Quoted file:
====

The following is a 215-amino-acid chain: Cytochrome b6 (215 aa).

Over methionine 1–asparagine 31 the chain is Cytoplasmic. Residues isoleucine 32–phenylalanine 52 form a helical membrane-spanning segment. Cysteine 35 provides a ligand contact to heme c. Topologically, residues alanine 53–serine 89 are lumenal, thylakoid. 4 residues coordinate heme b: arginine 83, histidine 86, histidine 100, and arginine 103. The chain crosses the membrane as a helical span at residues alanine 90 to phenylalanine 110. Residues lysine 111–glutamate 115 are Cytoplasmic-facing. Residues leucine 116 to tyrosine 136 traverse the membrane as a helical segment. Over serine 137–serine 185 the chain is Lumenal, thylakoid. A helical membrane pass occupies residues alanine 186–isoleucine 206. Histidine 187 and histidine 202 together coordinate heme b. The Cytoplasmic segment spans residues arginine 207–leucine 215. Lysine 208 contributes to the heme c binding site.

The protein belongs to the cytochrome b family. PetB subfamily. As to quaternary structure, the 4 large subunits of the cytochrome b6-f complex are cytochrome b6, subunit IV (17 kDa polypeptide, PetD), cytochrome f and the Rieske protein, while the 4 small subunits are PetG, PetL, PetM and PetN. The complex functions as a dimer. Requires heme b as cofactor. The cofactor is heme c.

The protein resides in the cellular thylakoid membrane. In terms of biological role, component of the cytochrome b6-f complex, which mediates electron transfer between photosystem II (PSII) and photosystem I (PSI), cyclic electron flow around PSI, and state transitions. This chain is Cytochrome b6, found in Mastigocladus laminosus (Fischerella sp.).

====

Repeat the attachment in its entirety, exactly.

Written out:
The following is a 215-amino-acid chain: Cytochrome b6 (215 aa).

Over methionine 1–asparagine 31 the chain is Cytoplasmic. Residues isoleucine 32–phenylalanine 52 form a helical membrane-spanning segment. Cysteine 35 provides a ligand contact to heme c. Topologically, residues alanine 53–serine 89 are lumenal, thylakoid. 4 residues coordinate heme b: arginine 83, histidine 86, histidine 100, and arginine 103. The chain crosses the membrane as a helical span at residues alanine 90 to phenylalanine 110. Residues lysine 111–glutamate 115 are Cytoplasmic-facing. Residues leucine 116 to tyrosine 136 traverse the membrane as a helical segment. Over serine 137–serine 185 the chain is Lumenal, thylakoid. A helical membrane pass occupies residues alanine 186–isoleucine 206. Histidine 187 and histidine 202 together coordinate heme b. The Cytoplasmic segment spans residues arginine 207–leucine 215. Lysine 208 contributes to the heme c binding site.

The protein belongs to the cytochrome b family. PetB subfamily. As to quaternary structure, the 4 large subunits of the cytochrome b6-f complex are cytochrome b6, subunit IV (17 kDa polypeptide, PetD), cytochrome f and the Rieske protein, while the 4 small subunits are PetG, PetL, PetM and PetN. The complex functions as a dimer. Requires heme b as cofactor. The cofactor is heme c.

The protein resides in the cellular thylakoid membrane. In terms of biological role, component of the cytochrome b6-f complex, which mediates electron transfer between photosystem II (PSII) and photosystem I (PSI), cyclic electron flow around PSI, and state transitions. This chain is Cytochrome b6, found in Mastigocladus laminosus (Fischerella sp.).